Dissertation Strategies Newsletter

Volume 32, Number 1

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 The $3.4 Million Mistake!

    Yes-----if you have not yet completed your dissertation you may be making a mistake that can cost you almost three and a half million dollars!!
     The United States Department of Commerce, in a July, 2002 publication on lifetime earnings and educational achievement, reported that the average lifetime earnings of those holding the doctorate degree was $3.4 million - that is, almost a million dollars more than someone with just a master's degree, and $1.3 million more than someone with a bachelor's degree.

The Impact of a Dissertation

    What does this mean for doctoral candidates who have only a dissertation standing between them and the awarding of the PhD?

1.  An immediate payoff of an increase in annual earnings of as much as $27,000, or more.
The U.S. Census bureau reported average annual earnings with a doctoral degree at $89,400 versus a master's degree at $62,300.

2.  An increased potential for job security and promotion in a difficult academic employment market.

3.  The increased professional credibility and prestige conferred by the doctorate.

Source: US Census Bureau, US Department of Commerce, July 2002.

Actions To Take Now:

1.  Choose your advisor carefully! If you are to successfully complete your dissertation, your advisor must be accessible, responsive, and willing to advocate for you. He/she must give you specific, detailed written direction when you need it. Replace any advisor who is does not cooperate with you in the above ways.

2.  Be careful with topic choice. Only consider topics which are "do-able", given the population you have available for empirical study.

3.  Do the research first. No matter what your advisor says, you cannot prepare a Proposal without first having completed your Review of Literature. Identify, retrieve, copy your sources. Write Chapter II first!

4.  Be assertive in dealing with your advisor and committee. Do not accept long waits for an appointment or for him/her to review work you submit.

5.  Protect yourself. Every interaction you have with advisor, committee and institution should be documented in writing. Meet with your advisor regularly. Tape record all meetings and send your advisor a summary of each meeting via certified mail.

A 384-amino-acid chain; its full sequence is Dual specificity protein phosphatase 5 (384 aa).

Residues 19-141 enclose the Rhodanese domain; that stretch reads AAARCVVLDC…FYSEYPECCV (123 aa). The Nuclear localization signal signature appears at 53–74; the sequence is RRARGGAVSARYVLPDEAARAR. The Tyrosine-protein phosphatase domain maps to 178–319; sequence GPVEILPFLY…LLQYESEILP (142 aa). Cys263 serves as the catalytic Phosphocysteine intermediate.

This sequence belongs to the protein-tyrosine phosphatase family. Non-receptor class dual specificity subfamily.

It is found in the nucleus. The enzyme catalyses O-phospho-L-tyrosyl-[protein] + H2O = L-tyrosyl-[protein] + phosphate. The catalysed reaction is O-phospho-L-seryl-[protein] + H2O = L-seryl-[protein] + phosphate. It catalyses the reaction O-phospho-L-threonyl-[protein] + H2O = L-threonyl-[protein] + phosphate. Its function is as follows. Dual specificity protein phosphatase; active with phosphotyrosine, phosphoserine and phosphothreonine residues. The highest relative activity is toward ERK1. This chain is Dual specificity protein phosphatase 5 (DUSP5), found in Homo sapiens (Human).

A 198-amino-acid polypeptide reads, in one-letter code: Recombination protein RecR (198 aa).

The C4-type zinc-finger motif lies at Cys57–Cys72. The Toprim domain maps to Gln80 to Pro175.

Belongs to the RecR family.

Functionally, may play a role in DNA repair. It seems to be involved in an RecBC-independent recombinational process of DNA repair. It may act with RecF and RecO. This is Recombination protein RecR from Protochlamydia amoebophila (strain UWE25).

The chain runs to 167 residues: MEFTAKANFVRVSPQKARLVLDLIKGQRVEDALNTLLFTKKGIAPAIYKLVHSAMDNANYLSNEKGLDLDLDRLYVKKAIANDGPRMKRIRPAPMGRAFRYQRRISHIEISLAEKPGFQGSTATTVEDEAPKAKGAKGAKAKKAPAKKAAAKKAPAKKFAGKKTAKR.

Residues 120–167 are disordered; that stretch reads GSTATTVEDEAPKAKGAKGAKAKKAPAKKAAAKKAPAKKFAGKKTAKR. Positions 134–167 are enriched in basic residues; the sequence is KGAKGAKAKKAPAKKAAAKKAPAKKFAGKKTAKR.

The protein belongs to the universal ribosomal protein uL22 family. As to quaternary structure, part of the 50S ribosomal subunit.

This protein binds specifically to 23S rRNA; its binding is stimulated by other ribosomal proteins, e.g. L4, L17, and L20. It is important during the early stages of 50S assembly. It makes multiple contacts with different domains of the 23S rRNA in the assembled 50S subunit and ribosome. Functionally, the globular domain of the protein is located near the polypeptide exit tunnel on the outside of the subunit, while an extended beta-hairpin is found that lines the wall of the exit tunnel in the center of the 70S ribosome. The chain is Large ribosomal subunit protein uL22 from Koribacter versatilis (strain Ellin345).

6.  Talk with your family and friends and enlist their support. Let them know that you need their help during this stressful time. Present the dissertation process as a life/career goal with a finite end. Let them know when you are feeling stressed and overwhelmed.

7.  Take control. Understand that this dissertation is your project, taken on by you for a purpose. Determine that purpose. Is your priorities still clear? Why are you stuck? If your advisor is holding you back, get a new one. If your own procrastination is the problem, figure out the cause. Accept that only you have the power to put the dissertation process back on track.

8.  Get help. Are you stuck because you don't know how to start? Do you need assistance with research or writing or editing? Do you lack a solid support system? Consider reaching out to sympathetic professors, colleagues, friends. Enlist the help of organizations like dissertations.com.

9.  9. Don't believe the myths. "My dissertation topic must be totally original." "My dissertation must be perfect." "Everyone knows that advisors and committees put you through hell....it's part of the deal." Clients come to me every day with these misconceptions. Here are the truths: No dissertation topic can possibly be entirely original. If it was, there would be no research base. Successful dissertations deal with relatively common topics. The original work comes from your specific empirical study. There is no such thing as a perfect dissertation! The successful dissertation writer works until the document is as good as it can be, and submits the work for review even though it isn't perfect, and expects helpful feedback from her advisor. When the dissertation is finished it will be good....perhaps great.....but it will never be perfect. As to the last, and perhaps most damaging myth- it is based on an outmoded concept. Traditionally, the dissertation "process" involved more than the research and writing of a document. It was seen as a rite of passage involving constant demands for rewrites and revisions and even total changes in topic. Enlightened academic institutions no longer permit advisors to force doctoral candidates through an unnecessary series of hoops simply to prove their worthiness. You should demand honest, professional, timely, rational and relevant feedback and direction from your advisor. If you don't get it, get a new advisor and make sure that your institution knows why you are insisting on the change. Remember that you are a consumer of the university's services and that you have the right to effective advisement.

by Diane Kennedy

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Diane Kennedy, of dissertations has been advising doctoral candidates for over 41 years.
Her proven method of dissertation management leads hundreds of clients to successful completion each year.

If you are having difficulty finding source materials or writing your Literature Review, Academic Research Group, Inc. will be happy to assist you with this aspect of dissertation preparation. Call us to discuss your specific project!

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